Magazine article Sunset

Personal Refuge

Magazine article Sunset

Personal Refuge

Article excerpt

"MY garden is this tiny, controlled environment," says Flora Grubb. With confident strides and expansive hand gestures, the muchlauded owner of Flora Grubb Gardens (floragrubb.com), the groundbreaking nursery in San Francisco's Bay view neighborhood, moves through the grounds of her Berkeley home, pointing out missteps one minute (alas, the blighted boxwood she had to replace) and highlighting successes the next (a rare Acacia spectabilis that's grown to 16 feet in two years). "I'm able to create and maintain something bea_168.tiful through hard work and force of will. Psychologically, that's really gr_168.tifying when everything seems out of control."

The chance to organize chaos was a big motivation for Grubb when she moved into her cottage home four years ago with her son Greyson. She was recently divorced and grieving the death of her father, her first plant mentor while growing up in Austin, Texas. To cope, she turned to the simple lawn and concrete that covered her front yard (the back would come later). "My life was in a lot of upheaval. All I wanted was an antidote to the intense stress I was feeling," says the self-taught nurserywoman, whom many credit with the rise in popularity of succulents, air plants, and artful vessels that have inspired homeowners and apartment dwellers.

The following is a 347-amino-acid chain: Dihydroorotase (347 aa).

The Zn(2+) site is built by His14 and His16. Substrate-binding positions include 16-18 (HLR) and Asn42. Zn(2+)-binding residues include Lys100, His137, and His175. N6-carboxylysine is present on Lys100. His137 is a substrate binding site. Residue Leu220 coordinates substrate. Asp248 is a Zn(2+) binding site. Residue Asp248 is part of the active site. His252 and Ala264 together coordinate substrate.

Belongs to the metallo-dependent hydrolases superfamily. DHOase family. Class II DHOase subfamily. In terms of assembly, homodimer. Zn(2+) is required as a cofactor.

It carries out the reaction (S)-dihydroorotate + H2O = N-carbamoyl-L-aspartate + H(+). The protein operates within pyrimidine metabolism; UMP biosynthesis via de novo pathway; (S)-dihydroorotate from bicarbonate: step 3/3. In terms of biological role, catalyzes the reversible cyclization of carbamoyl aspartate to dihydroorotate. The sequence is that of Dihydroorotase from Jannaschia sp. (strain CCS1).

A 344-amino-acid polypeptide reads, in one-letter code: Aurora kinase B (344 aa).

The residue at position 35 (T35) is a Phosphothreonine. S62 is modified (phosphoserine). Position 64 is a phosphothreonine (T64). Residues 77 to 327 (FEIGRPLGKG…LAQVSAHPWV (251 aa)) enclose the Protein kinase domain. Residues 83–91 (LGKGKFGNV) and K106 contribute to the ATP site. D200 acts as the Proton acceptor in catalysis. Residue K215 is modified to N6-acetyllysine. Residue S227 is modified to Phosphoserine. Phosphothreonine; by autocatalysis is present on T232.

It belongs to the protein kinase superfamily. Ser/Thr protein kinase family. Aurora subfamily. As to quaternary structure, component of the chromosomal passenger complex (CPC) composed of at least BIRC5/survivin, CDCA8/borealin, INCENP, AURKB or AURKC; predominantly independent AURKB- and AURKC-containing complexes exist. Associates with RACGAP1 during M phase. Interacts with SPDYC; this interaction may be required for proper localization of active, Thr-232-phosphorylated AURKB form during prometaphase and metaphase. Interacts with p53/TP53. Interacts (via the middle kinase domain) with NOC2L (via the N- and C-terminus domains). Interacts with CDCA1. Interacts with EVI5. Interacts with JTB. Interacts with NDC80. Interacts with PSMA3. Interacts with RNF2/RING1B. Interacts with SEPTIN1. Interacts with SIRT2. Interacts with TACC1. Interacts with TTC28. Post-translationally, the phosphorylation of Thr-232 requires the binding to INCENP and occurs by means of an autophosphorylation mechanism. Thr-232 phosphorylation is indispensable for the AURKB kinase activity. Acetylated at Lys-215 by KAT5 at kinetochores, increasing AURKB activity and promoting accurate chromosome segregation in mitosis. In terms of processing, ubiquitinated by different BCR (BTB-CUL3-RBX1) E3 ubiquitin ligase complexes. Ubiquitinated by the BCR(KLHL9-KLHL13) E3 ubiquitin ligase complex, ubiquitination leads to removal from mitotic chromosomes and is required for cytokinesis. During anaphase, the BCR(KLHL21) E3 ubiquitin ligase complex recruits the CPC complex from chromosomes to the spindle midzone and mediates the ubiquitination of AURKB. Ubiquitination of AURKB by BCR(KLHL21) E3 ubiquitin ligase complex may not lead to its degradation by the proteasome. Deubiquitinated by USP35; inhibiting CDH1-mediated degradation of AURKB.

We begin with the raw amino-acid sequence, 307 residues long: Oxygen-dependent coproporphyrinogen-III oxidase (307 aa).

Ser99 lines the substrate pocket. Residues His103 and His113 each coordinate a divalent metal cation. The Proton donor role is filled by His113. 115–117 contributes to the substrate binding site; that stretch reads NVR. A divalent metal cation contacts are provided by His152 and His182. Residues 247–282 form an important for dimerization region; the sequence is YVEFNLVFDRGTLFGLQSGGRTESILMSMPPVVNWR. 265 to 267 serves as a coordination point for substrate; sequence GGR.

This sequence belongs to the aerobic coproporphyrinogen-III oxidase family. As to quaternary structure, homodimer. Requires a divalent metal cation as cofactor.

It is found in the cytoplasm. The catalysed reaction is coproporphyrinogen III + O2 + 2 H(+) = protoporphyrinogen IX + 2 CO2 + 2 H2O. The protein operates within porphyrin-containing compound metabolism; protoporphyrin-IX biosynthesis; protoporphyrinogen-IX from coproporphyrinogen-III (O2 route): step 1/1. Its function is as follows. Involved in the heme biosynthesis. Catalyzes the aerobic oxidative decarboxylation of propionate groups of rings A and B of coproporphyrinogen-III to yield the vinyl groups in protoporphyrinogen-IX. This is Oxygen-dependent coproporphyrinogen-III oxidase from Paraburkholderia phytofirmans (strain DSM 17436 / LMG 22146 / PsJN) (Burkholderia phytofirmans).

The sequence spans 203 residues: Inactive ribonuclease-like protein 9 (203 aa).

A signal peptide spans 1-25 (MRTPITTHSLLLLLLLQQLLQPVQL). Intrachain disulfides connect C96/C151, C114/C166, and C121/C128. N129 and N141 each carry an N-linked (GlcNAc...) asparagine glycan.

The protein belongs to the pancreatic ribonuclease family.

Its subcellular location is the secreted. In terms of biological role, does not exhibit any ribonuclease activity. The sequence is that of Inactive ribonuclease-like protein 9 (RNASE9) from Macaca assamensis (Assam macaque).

Grubb's plot begins at the front with a courtyard entry that gives a sense of enclosure and privacy. Within its confines are layered, subtle gradations of green foliage, including mounds of Buxus 'Green Mountain' poking through feathery groupings of Acacia cognata 'Cousin Itt'. …

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